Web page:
The 2012 assembly polls were largely centred on the man of the moment, Goa’s seniormost BJP leader who promised hope and change: Manohar Parrikar….writes Mayabhushan Nagvenkar
In 2017, however, after much water has flowed under the Mandovi bridge gently caressing the parked offshore casinos, after the mining ban, after unfulfilled promises to cut down corruption and after his elevation as Defence Minister, the spotlight is now on five personalities, each of whom is playing a defining role as February 4 looms closer.
Parrikar, as Defence Minister, continues to carpet-bomb the BJP cadre with his charm and industry, amid opposition barbs over his constant visits to Goa.
The indefatigable Parrikar has, nevertheless, gone on to attend more than 30 “vijay sankalp” rallies organised by the BJP across Goa. His sheer presence completely overshadows Chief Minister Laxmikant Parsekar in the campaign. Currently, Parrikar is fire-fighting dissent from sitting legislators who have been denied tickets.
His significance to these elections isn’t lost on his rivals. “It is more of an election of Manohar Parrikar individually, rather than that of BJP or the RSS,” Congress General Secretary for Goa Digvijaya Singh told IANS.
Over in the Congress, Parrikar’s guile is somewhat met by state unit President Luizinho Faleiro, who, over the last few weeks, through clever selection of candidates and out-manoeuvring aggressive alliance-seeking parties, has helped gain lost ground for the party, which was in tatters since its battering in 2012.
Reduced to an unprecedented nine MLAs and with BJP poaching two of its “winnable”, but tainted, MLAs — Mauvin Godinho and Pandurang Madkaikar — the late revival engineered by the former Congress Working Committee member could see the outfit gain a few more seats.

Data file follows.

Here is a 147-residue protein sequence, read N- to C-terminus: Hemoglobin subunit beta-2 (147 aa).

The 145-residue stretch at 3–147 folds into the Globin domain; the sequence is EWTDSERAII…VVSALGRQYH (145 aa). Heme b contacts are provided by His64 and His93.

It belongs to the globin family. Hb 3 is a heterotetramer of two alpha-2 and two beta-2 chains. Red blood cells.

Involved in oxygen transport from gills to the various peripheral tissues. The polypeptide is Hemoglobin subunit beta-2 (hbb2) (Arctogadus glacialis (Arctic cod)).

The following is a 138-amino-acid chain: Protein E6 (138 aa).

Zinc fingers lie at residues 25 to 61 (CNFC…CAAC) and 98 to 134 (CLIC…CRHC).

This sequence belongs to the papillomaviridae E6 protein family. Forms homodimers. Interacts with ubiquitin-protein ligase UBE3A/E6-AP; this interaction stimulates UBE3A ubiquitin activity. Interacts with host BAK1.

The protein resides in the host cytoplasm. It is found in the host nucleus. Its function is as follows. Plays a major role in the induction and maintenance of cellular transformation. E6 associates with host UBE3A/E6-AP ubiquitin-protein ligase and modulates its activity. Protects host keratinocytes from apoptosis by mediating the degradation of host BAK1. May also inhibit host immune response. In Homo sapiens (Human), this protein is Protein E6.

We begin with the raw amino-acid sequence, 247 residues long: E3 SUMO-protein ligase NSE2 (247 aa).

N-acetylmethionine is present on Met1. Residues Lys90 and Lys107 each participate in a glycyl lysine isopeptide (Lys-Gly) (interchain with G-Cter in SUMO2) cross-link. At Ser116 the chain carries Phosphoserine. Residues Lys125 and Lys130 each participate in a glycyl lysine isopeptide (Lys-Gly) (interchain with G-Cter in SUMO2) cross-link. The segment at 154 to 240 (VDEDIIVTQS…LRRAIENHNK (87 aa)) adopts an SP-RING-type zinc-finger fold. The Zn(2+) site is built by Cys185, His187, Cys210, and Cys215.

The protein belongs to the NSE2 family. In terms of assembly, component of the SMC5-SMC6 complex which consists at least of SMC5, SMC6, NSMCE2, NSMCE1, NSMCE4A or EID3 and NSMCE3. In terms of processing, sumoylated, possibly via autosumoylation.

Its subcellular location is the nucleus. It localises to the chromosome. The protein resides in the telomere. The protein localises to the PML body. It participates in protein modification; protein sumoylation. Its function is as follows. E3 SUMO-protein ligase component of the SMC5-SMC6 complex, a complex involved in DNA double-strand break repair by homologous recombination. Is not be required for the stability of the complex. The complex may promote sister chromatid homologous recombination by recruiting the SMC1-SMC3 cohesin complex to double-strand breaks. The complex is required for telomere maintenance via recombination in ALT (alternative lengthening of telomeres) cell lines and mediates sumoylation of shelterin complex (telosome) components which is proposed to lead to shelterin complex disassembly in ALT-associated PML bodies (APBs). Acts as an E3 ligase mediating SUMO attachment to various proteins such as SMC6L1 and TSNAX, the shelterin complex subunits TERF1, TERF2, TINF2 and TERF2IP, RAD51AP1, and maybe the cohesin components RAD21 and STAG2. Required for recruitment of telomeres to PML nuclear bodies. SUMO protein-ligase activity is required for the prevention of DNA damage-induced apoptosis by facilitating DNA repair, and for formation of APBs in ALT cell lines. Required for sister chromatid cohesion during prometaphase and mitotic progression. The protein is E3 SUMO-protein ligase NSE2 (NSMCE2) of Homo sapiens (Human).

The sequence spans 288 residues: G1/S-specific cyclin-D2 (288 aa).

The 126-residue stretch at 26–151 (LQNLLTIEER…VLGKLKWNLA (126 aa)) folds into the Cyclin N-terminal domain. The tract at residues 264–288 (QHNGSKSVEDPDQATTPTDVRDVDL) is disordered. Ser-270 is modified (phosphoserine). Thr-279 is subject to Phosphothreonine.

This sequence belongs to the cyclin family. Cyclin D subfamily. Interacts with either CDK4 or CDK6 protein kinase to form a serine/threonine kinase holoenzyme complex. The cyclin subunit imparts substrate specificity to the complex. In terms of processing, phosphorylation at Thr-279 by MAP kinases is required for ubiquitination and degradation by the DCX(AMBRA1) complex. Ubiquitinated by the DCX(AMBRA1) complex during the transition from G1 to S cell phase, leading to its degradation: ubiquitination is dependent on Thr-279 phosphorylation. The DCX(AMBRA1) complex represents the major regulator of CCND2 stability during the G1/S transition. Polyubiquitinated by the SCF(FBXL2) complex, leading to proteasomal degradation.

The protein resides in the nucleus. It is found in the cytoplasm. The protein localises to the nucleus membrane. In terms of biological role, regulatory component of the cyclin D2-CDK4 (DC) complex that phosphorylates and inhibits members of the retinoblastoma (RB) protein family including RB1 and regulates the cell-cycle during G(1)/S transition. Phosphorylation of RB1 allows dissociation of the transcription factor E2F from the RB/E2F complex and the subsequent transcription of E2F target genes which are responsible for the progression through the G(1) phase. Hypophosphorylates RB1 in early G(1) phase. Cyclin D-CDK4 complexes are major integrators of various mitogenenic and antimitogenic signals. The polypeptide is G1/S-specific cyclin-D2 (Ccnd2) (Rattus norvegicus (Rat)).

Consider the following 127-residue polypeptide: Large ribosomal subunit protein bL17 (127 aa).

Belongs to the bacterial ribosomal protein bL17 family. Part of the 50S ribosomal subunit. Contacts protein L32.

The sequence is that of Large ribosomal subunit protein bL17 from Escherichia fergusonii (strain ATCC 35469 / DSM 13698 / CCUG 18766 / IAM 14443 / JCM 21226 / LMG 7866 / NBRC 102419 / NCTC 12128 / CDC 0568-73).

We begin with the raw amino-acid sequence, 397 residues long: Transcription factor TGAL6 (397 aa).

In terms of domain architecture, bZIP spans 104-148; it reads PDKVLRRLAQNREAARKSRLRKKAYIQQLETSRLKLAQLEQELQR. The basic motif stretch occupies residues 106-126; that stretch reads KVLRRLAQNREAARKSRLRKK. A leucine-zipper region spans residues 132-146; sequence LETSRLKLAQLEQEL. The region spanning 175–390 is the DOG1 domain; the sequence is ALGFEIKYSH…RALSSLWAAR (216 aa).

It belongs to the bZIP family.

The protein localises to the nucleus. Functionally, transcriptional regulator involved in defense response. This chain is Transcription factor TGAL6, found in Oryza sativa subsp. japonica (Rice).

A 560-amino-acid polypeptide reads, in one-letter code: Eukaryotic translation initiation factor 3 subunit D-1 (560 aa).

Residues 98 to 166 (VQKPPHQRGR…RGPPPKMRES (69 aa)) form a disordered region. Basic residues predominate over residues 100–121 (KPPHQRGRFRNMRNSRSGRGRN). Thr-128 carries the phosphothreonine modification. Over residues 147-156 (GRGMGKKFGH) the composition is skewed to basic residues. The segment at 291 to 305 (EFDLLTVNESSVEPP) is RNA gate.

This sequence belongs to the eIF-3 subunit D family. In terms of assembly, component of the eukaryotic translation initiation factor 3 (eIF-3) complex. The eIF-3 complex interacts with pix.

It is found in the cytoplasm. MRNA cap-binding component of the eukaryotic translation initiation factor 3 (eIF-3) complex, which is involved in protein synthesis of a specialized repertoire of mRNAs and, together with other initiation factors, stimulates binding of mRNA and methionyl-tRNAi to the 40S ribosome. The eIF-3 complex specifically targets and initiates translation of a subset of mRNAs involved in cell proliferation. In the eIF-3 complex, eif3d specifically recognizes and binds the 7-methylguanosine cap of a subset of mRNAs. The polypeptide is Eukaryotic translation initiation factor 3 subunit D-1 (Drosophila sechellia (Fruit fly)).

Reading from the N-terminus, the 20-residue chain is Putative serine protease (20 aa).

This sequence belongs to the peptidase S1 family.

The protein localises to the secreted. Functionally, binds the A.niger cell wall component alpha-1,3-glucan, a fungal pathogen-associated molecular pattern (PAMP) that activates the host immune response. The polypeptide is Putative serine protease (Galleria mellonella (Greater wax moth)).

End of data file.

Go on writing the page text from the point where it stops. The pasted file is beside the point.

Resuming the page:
The party’s gumption and confidence can be gauged by its rejection of a formal alliance with the Nationalist Congress Party and Goa Foward, and its decision to allot a big chunk of seats to fresh candidates.
“We may have made mistakes in the past, but we’ve apologised for it. We are here now to win people’s hearts, not just the elections,” Faleiro maintained.
Former PWD Minister Sudin Dhavalikar has allied with both Congress and BJP-led governments in the past but 2017 presents him an opportunity to vault to chief ministership.
With the BJP weakened by anti-incumbency, the formal absence of Parrikar and the effects of demonetisation, Dhavalikar’s Maharashtrwadi Gomantak Party (MGP) has ambitiously spread its wings this time, contesting 26 of the 40 assembly seats, leaving the rest for alliance partners Goa Suraksha Manch (GSM) and Shiv Sena.
The three parties are gunning for the same Hindu conservative vote that the BJP had successfully cornered in 2012. While he claims the alliance is going strong, Dhavalikar, who is its mutually-accepted chief ministerial candidate, doesn’t deny the possibility of a post-poll alliance with the BJP.
“I cannot tell you that now… Sometimes in politics you have to adopt Chanakyaniti,” said the son of a former temple priest.
Meanwhile, the former high priest of the RSS in Goa, Subhash Velingkar, continues to torment the BJP and its leaders, whom he has criticised (at one poll rally, he even described the BJP cadre as dogs) for their neglect of regional languages, especially in primary schools.
His role and that of the GSM are proving to be a thorn in the BJP’s flesh. Neither the Congress, nor the Aam Aadmi Party (AAP), nor the MGP has been able to match the intensity of Velingkar’s accusations and singularly anti-BJP campaign, which has the RSS and the BJP cadre in a bind.
“The BJP and Parrikar have betrayed Goa. They deserve to be packed off,” Velingkar told IANS.
The “unputdownable” Delhi Chief Minister Arvind Kejriwal also continues to salvage some hope for the AAP, whose campaign in Goa appears directly proportionate to the party co-founder’s visits here. With the party’s chief ministerial candidate Elvis Gomes struggling to add spark to its campaign, the burden may have to be borne by Kejriwal, whose party is also campaigning in Punjab.
Kejriwal, who initially claimed the party would win 35 seats in Goa, has shied away from the seat-count in recent meetings. “We have seen all politicians, from the BJP, Congress, MGP. Politicians will not do now. We need ordinary people from Goa to go to the legislative assembly,” he said.